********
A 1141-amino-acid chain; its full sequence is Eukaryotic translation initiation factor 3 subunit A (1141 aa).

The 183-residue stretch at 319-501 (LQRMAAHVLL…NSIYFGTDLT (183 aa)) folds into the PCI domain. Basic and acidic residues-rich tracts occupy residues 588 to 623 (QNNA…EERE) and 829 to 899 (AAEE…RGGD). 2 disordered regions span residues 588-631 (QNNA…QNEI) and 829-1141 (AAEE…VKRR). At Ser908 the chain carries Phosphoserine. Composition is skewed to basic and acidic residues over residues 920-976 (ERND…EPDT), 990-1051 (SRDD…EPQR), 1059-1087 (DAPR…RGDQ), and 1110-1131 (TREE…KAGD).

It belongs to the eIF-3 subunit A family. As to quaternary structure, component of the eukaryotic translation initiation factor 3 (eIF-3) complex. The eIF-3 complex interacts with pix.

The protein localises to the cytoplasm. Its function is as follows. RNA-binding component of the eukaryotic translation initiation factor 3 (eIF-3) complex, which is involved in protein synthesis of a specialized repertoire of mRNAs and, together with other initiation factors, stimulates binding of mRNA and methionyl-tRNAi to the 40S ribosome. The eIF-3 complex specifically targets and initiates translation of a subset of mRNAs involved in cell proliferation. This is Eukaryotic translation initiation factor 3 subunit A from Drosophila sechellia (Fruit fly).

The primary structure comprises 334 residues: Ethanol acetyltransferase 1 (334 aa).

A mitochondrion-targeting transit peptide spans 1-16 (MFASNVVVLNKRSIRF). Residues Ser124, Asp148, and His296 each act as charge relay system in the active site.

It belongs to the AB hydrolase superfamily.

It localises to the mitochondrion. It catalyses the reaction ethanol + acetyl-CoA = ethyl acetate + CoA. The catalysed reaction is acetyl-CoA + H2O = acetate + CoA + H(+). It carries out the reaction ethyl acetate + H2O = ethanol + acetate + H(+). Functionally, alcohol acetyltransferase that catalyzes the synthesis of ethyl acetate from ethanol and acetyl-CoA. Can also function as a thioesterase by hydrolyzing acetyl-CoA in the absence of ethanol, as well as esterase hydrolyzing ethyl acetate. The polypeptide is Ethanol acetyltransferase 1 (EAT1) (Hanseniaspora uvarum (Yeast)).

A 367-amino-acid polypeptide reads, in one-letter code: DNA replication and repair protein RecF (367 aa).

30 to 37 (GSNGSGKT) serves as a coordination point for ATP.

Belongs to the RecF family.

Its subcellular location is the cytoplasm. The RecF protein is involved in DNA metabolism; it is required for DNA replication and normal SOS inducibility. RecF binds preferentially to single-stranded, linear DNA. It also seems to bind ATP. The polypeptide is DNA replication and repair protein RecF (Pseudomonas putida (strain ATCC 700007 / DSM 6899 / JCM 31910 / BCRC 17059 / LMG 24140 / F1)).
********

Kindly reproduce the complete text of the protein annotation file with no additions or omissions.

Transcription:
A 1141-amino-acid chain; its full sequence is Eukaryotic translation initiation factor 3 subunit A (1141 aa).

The 183-residue stretch at 319-501 (LQRMAAHVLL…NSIYFGTDLT (183 aa)) folds into the PCI domain. Basic and acidic residues-rich tracts occupy residues 588 to 623 (QNNA…EERE) and 829 to 899 (AAEE…RGGD). 2 disordered regions span residues 588-631 (QNNA…QNEI) and 829-1141 (AAEE…VKRR). At Ser908 the chain carries Phosphoserine. Composition is skewed to basic and acidic residues over residues 920-976 (ERND…EPDT), 990-1051 (SRDD…EPQR), 1059-1087 (DAPR…RGDQ), and 1110-1131 (TREE…KAGD).

It belongs to the eIF-3 subunit A family. As to quaternary structure, component of the eukaryotic translation initiation factor 3 (eIF-3) complex. The eIF-3 complex interacts with pix.

The protein localises to the cytoplasm. Its function is as follows. RNA-binding component of the eukaryotic translation initiation factor 3 (eIF-3) complex, which is involved in protein synthesis of a specialized repertoire of mRNAs and, together with other initiation factors, stimulates binding of mRNA and methionyl-tRNAi to the 40S ribosome. The eIF-3 complex specifically targets and initiates translation of a subset of mRNAs involved in cell proliferation. This is Eukaryotic translation initiation factor 3 subunit A from Drosophila sechellia (Fruit fly).

The primary structure comprises 334 residues: Ethanol acetyltransferase 1 (334 aa).

A mitochondrion-targeting transit peptide spans 1-16 (MFASNVVVLNKRSIRF). Residues Ser124, Asp148, and His296 each act as charge relay system in the active site.

It belongs to the AB hydrolase superfamily.

It localises to the mitochondrion. It catalyses the reaction ethanol + acetyl-CoA = ethyl acetate + CoA. The catalysed reaction is acetyl-CoA + H2O = acetate + CoA + H(+). It carries out the reaction ethyl acetate + H2O = ethanol + acetate + H(+). Functionally, alcohol acetyltransferase that catalyzes the synthesis of ethyl acetate from ethanol and acetyl-CoA. Can also function as a thioesterase by hydrolyzing acetyl-CoA in the absence of ethanol, as well as esterase hydrolyzing ethyl acetate. The polypeptide is Ethanol acetyltransferase 1 (EAT1) (Hanseniaspora uvarum (Yeast)).

A 367-amino-acid polypeptide reads, in one-letter code: DNA replication and repair protein RecF (367 aa).

30 to 37 (GSNGSGKT) serves as a coordination point for ATP.

Belongs to the RecF family.

Its subcellular location is the cytoplasm. The RecF protein is involved in DNA metabolism; it is required for DNA replication and normal SOS inducibility. RecF binds preferentially to single-stranded, linear DNA. It also seems to bind ATP. The polypeptide is DNA replication and repair protein RecF (Pseudomonas putida (strain ATCC 700007 / DSM 6899 / JCM 31910 / BCRC 17059 / LMG 24140 / F1)).